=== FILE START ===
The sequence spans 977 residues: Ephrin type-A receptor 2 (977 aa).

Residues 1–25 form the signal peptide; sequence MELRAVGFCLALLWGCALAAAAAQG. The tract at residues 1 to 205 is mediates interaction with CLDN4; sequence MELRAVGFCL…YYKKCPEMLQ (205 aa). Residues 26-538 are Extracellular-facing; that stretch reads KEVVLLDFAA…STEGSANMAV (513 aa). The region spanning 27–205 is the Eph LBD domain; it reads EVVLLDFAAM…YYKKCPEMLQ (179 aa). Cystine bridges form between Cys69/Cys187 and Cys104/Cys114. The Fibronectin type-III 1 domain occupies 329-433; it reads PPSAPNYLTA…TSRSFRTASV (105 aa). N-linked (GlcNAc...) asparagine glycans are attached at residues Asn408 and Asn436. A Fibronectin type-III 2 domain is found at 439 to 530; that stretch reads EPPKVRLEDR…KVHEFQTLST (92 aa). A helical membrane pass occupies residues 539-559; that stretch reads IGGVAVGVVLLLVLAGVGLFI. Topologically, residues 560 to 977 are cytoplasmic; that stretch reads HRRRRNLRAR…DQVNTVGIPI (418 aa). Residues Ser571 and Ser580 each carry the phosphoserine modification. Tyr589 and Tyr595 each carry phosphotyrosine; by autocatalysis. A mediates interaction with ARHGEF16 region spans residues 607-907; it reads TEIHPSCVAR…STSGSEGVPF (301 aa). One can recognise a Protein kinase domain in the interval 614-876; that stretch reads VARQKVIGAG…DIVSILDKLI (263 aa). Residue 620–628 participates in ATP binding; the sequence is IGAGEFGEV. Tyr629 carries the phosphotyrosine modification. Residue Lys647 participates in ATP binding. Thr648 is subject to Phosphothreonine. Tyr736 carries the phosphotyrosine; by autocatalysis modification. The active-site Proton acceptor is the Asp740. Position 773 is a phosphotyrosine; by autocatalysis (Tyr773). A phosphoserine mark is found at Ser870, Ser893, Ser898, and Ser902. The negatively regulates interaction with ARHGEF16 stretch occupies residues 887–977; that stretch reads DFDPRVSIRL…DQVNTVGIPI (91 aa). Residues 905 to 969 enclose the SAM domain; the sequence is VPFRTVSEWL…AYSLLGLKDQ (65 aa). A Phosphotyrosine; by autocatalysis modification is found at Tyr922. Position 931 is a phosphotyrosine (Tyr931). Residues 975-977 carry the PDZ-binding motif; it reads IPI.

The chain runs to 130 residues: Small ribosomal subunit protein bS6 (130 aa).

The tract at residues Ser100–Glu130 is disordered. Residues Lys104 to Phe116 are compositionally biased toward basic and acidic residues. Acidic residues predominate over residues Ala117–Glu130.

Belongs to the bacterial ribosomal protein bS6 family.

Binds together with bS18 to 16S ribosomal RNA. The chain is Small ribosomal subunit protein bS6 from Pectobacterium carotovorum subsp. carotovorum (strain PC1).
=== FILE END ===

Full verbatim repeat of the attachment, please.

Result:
The sequence spans 977 residues: Ephrin type-A receptor 2 (977 aa).

Residues 1–25 form the signal peptide; sequence MELRAVGFCLALLWGCALAAAAAQG. The tract at residues 1 to 205 is mediates interaction with CLDN4; sequence MELRAVGFCL…YYKKCPEMLQ (205 aa). Residues 26-538 are Extracellular-facing; that stretch reads KEVVLLDFAA…STEGSANMAV (513 aa). The region spanning 27–205 is the Eph LBD domain; it reads EVVLLDFAAM…YYKKCPEMLQ (179 aa). Cystine bridges form between Cys69/Cys187 and Cys104/Cys114. The Fibronectin type-III 1 domain occupies 329-433; it reads PPSAPNYLTA…TSRSFRTASV (105 aa). N-linked (GlcNAc...) asparagine glycans are attached at residues Asn408 and Asn436. A Fibronectin type-III 2 domain is found at 439 to 530; that stretch reads EPPKVRLEDR…KVHEFQTLST (92 aa). A helical membrane pass occupies residues 539-559; that stretch reads IGGVAVGVVLLLVLAGVGLFI. Topologically, residues 560 to 977 are cytoplasmic; that stretch reads HRRRRNLRAR…DQVNTVGIPI (418 aa). Residues Ser571 and Ser580 each carry the phosphoserine modification. Tyr589 and Tyr595 each carry phosphotyrosine; by autocatalysis. A mediates interaction with ARHGEF16 region spans residues 607-907; it reads TEIHPSCVAR…STSGSEGVPF (301 aa). One can recognise a Protein kinase domain in the interval 614-876; that stretch reads VARQKVIGAG…DIVSILDKLI (263 aa). Residue 620–628 participates in ATP binding; the sequence is IGAGEFGEV. Tyr629 carries the phosphotyrosine modification. Residue Lys647 participates in ATP binding. Thr648 is subject to Phosphothreonine. Tyr736 carries the phosphotyrosine; by autocatalysis modification. The active-site Proton acceptor is the Asp740. Position 773 is a phosphotyrosine; by autocatalysis (Tyr773). A phosphoserine mark is found at Ser870, Ser893, Ser898, and Ser902. The negatively regulates interaction with ARHGEF16 stretch occupies residues 887–977; that stretch reads DFDPRVSIRL…DQVNTVGIPI (91 aa). Residues 905 to 969 enclose the SAM domain; the sequence is VPFRTVSEWL…AYSLLGLKDQ (65 aa). A Phosphotyrosine; by autocatalysis modification is found at Tyr922. Position 931 is a phosphotyrosine (Tyr931). Residues 975-977 carry the PDZ-binding motif; it reads IPI.

The chain runs to 130 residues: Small ribosomal subunit protein bS6 (130 aa).

The tract at residues Ser100–Glu130 is disordered. Residues Lys104 to Phe116 are compositionally biased toward basic and acidic residues. Acidic residues predominate over residues Ala117–Glu130.

Belongs to the bacterial ribosomal protein bS6 family.

Binds together with bS18 to 16S ribosomal RNA. The chain is Small ribosomal subunit protein bS6 from Pectobacterium carotovorum subsp. carotovorum (strain PC1).